I'd say the reason why they were successful is because they were entertaining. And, after all, that's what it's all about. But, I think, we all need to admit that this is a very subjective thing. One person's fascination is another's boredom. I know dozens of people for whom The Exorcist is the "ultimate" horror film -- "the thinking man's horror movie." Personally, The Exorcist leaves me cold. Give me The Wicker Man any day.

As for Amicus (and Tigon, etc.) aping Hammer. . . Why not? Nothing succeeds like success. Also, remember that if it had not been for Subotsky and Rosenberg there probably wouldn't have been any "Hammer Horror" at all. Even so, Amicus' concentrating on more "contemporary" settings and on making omnibus films does give their product a somewhat different feel than Hammer's signature period pieces -- not that Hammer didn't produce all sorts of films.

My own favorite Amicus film has to Tales from the Crypt; in large part because of Peter Cushing's perfomance as Old Man Grimsdyke. In fact, I recently saw the film on VHS with my mother. She cried. Cushing's performance still has power and depth almost 30 years later.



lordsummerisle8's picture
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Point taken Doug,
One thing id like to know is did Robert Bloch really write all those stories? I mean can the author of "Psycho" really have written a story about a Killer Piano?
As for Corman he didn't really find his feet until Vincent Price and the Poe series came along.
"Masque" is definately a classic and I really think coupled with "Ligeia" it knocks spots off any Hammer film.



Alfonso Casal's picture
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I mean can the author of "Psycho" really have written a story about a Killer Piano?

Just as much as the author ofThe Shining wrote a story about a killer steam-iron. Actually, an inanimate object infused with a malign intelligence/purpose is a genre staple going back to the 19th century. And, if done well, a rather chilling one at that. Just think of the many Twilight Zone/Night Gallery episodes with similar themes.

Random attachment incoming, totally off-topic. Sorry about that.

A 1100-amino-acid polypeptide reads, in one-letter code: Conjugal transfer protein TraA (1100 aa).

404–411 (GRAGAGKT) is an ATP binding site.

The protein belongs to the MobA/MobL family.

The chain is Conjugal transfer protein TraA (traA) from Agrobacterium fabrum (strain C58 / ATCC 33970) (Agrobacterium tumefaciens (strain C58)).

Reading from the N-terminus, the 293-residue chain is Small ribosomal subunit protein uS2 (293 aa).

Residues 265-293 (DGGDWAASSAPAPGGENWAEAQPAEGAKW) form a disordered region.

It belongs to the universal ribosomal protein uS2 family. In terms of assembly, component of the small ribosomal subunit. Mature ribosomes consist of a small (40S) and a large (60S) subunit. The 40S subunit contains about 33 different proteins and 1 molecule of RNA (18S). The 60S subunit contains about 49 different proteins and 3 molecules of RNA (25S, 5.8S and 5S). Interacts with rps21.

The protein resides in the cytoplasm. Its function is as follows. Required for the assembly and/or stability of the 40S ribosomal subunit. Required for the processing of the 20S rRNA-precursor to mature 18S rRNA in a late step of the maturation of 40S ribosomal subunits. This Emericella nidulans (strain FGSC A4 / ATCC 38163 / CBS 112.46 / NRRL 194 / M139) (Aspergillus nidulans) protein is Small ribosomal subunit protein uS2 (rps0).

Lamoreux's picture
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Quote:

... they were successful is because they were entertaining.  And, after all, that's what it's all about.  But, I think, we all need to admit that this is a very subjective thing.  One person's fascination is another's boredom.   I know dozens of people for whom The Exorcist is the "ultimate" horror film -- "the thinking man's horror movie."  Personally, The Exorcist leaves me cold.  Give me The Wicker Man any day.

My own favorite Amicus film has to Tales from the Crypt; in large part because of Peter Cushing's perfomance as Old Man Grimsdyke.  In fact, I recently saw the film on VHS with my mother.  She cried.  Cushing's performance still has power and depth almost 30 years later.

Absolutely. Well said, Alfonso.

The first time I saw Saint Peter in TALES FROM THE CRYPT, I cried too. (So, I cry at movies sometimes... so what!?)

Doug



Lamoreux's picture
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... did Robert Bloch really write all those stories? I mean can the author of "Psycho" really have written a story about a Killer Piano?...

I've appreciated Robert Bloch's work for years, but if you read a lot of it you'll find he lands a little left of weird. And if you read interviews conducted with him, you'll find he has a sly wit and is not the least concerned about being silly. And, yes, I agree with you. I thought the killer piano was silly! But then again, I'm rather tone deaf.

Doug



lordsummerisle8's picture
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Well you learn somethin new everyday. Never actually read any of the stories ( not that i can't read just get bored to quick ).
Perhaps the written story was much better than the filmed story which is the case with alot of things.



Lamoreux's picture
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Robert Bloch wrote for roughly sixty years, before his death in 1994, including 23 novels and 36 separate short story collections. He wrote everything from Amicus horror films to episodes of Star Trek. He once said of another writer, Fritz Leiber, "When he writes of graves, they always yawn -- but his readers never do." The same could be said for Robert Bloch.

Doug



dvxagent1's picture
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tales from the crypt, creeping flesh, dr terrors house of horrors, did they make horror express, ive seen those, havent seen from beyond, torture garden or house that dripped blood, havent seen skull, or asylum would love to see those i guess tales would be my fave, peter gave a very touching pefromance in it.